In observance of Law Day, a day designed to celebrate the role of law in our society and to cultivate a deeper understanding of the legal profession, Legal Aid of Arkansas has announced awards for its top volunteers. According to Lee Richardson, Executive Director of Legal Aid of Arkansas: “Attorneys in Arkansas are selfless in their commitment to providing access to justice to those of humble financial means. Pro Bono volunteers allow Legal Aid to serve hundreds of individuals and families annually who would otherwise be standing alone at the Courthouse door.”
The Arkansas Access to Justice Commission joins Legal Aid in thanking these attorneys for living up to their professional duty to serve the impoverished, defenseless, and oppressed. Pro Bono service represents what is best about the legal profession and the Commission encourages all lawyers to follow the example of these honorees by giving back to their community.
2017 Outstanding Pro Bono Service Awards
Equal Access to Justice Panel-Outstanding Attorney
John Blair (Rogers)
Arkansas Volunteer Lawyers for the Elderly-Outstanding Attorney
Steven Davis (Harrison) & Ray Nickle (Jonesboro)
Medical-Legal Partnership-Outstanding Attorney
William Waddell Jr. (Little Rock)
Outstanding Pro Bono Attorneys
Third Judicial District: Ed Boyce (Newport), Jim McLarty (Newport) & Joe Grider (Pocahontas)
Fourth Judicial District: Donald Tippett (Fayetteville) & Greg Cuzick (Springdale)
Fourteenth Judicial District: James Wallace (Flippin), Jodi Strother (Mountain Home), & Johnny Nichols (Harrison)
Sixteenth Judicial District: Scott Stalker (Batesville) & Mat Dellinger (Melbourne)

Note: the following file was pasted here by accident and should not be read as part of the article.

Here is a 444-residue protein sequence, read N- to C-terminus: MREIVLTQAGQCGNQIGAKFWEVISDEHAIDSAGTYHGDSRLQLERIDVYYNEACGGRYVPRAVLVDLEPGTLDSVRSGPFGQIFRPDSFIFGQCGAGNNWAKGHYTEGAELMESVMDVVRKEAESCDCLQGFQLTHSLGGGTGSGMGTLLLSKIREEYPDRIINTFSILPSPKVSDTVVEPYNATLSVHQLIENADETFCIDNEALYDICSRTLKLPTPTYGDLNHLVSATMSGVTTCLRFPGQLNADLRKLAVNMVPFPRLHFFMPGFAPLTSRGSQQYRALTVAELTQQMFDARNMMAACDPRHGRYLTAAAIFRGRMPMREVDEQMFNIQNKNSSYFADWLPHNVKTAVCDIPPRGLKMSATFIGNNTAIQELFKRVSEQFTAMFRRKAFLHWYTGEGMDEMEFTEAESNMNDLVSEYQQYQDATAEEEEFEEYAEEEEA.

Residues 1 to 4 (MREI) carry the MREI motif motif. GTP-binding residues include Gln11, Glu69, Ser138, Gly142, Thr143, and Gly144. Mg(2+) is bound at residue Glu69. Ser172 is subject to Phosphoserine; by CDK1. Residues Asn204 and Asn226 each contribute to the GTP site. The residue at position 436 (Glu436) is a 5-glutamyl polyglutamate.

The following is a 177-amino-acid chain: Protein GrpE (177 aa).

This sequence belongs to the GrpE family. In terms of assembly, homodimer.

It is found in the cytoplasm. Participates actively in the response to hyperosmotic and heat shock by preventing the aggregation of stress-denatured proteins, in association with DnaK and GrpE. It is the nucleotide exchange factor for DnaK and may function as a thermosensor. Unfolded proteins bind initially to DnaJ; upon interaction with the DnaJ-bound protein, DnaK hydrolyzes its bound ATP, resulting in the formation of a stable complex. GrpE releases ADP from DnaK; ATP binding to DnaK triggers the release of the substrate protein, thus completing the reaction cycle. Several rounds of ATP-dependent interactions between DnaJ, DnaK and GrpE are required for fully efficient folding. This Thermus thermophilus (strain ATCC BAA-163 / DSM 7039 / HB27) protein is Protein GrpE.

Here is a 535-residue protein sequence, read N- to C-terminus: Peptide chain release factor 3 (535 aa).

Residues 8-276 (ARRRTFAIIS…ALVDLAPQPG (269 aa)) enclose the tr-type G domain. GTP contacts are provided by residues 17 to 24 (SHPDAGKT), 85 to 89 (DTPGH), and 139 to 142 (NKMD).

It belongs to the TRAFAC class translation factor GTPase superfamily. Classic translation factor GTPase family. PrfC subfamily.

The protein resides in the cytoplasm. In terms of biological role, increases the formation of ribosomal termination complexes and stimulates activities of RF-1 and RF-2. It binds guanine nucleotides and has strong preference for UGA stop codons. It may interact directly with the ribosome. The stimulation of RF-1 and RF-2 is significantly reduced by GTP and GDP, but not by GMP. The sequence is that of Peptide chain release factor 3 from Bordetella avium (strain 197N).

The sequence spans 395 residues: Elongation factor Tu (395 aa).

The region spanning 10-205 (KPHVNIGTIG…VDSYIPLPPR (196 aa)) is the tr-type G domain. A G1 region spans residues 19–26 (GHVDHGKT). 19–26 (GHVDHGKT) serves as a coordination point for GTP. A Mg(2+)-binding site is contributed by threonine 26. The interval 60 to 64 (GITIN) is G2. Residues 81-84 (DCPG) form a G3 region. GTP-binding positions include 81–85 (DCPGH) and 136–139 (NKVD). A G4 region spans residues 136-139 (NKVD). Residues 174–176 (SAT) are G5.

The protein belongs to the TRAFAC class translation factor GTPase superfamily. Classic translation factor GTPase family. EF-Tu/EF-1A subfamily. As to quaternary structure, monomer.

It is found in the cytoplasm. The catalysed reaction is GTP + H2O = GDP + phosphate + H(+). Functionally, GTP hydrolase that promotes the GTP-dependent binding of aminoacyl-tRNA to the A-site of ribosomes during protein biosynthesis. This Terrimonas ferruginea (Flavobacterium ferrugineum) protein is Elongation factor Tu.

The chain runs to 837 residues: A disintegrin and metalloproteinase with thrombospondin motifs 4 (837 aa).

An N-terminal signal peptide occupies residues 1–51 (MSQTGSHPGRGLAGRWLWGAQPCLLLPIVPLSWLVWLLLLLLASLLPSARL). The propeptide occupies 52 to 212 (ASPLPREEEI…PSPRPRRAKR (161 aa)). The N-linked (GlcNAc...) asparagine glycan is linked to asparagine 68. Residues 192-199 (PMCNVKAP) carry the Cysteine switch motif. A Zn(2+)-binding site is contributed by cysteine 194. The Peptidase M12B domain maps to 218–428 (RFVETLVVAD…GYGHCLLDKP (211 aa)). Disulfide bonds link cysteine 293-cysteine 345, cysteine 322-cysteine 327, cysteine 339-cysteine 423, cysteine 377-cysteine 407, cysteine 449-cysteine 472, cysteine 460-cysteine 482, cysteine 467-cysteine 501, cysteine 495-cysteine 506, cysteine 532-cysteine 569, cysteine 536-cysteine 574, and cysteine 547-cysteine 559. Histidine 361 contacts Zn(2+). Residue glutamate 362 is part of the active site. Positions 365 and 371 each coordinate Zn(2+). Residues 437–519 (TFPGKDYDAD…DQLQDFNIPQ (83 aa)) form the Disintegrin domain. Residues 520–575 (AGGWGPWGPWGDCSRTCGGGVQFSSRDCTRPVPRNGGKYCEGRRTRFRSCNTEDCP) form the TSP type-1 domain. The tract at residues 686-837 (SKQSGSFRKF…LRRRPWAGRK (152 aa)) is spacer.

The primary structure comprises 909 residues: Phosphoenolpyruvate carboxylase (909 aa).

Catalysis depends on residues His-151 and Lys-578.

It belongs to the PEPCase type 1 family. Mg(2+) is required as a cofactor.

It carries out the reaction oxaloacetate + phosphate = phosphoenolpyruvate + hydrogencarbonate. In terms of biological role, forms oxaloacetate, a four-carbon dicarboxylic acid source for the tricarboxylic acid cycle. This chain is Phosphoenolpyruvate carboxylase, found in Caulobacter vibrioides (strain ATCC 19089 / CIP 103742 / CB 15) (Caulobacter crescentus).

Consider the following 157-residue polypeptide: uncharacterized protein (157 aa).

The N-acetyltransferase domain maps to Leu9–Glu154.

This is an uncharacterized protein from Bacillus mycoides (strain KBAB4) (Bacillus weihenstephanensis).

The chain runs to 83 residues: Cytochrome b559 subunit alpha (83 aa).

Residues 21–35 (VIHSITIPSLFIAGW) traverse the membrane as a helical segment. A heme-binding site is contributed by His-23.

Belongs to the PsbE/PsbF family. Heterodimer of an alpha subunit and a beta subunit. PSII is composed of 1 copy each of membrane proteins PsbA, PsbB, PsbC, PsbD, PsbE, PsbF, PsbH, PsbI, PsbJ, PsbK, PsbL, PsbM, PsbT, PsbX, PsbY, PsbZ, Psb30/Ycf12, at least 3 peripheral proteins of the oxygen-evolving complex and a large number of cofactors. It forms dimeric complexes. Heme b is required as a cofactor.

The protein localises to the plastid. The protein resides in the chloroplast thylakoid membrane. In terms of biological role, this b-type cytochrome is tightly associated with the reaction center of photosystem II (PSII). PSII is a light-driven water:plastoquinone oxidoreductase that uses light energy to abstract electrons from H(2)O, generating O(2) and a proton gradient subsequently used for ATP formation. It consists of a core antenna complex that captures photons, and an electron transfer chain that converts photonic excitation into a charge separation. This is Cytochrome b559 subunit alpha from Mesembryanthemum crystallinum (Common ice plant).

Twentieth Judicial District: Jerry Patterson (Marshall) & Donna Price (Clinton)
Over 50 Hours of Pro Bono Service
Over 20 Hours of Pro Bono Service
Joshua Meister (Rogers), Joanne McCracken (Lowell), Mary Schneider (Rogers), Johnny Nichols (Harrison), Steven Davis (Harrison), Chris Flanagin (Eureka Springs), Ariel Snyder (Jonesboro), Roger McNeil (Jonesboro), Kevin Cole (Jonesboro), Christopher Jester (Jonesboro), Kevin Orr (Jonesboro), Megan Henry(Jonesboro), Justin Parkey (Jonesboro), Seth Williams (Jonesboro), Quincy Jaeger (Jonesboro), Lorie Whitby (Paragould), Jay Scurlock (Paragould), Blair Arnold(Batesville), Scott Stalker (Batesville), Bill E. Bracey (Blytheville), Michalene Connealy (Blytheville), Ben Hollowell (North Little Rock), Tory Lewis (Little Rock), Ann Faitz (North Little Rock), Jerry Patterson (Marshall), Donna Price (Clinton), Donald Tippett (Fayetteville), Raymond Smith (Fayetteville), Greg Cuzick (Springdale), Everett DePangher (Fayetteville), Kelly Freeze (Fayetteville), Kimberly Petrone (Fayetteville), Maggie Benson (Fayetteville), J. Timothy Smith (Fayetteville), Scott E. Smith (Fayetteville), George Butler (Fayetteville), D. Westbrook Doss (Fayetteville), Gail Segers (Fayetteville), Bob I. Mayes (Fayetteville), Greg Niblock (Stuttgart), Leigh Ann Yeargan (Fayetteville), Sarah Reyes (Rogers), Geoff Edwards (Fayetteville), Jennifer Quezada (Cave Springs), Tara Smith (Rogers), & Jeff McGinnis (Bentonville)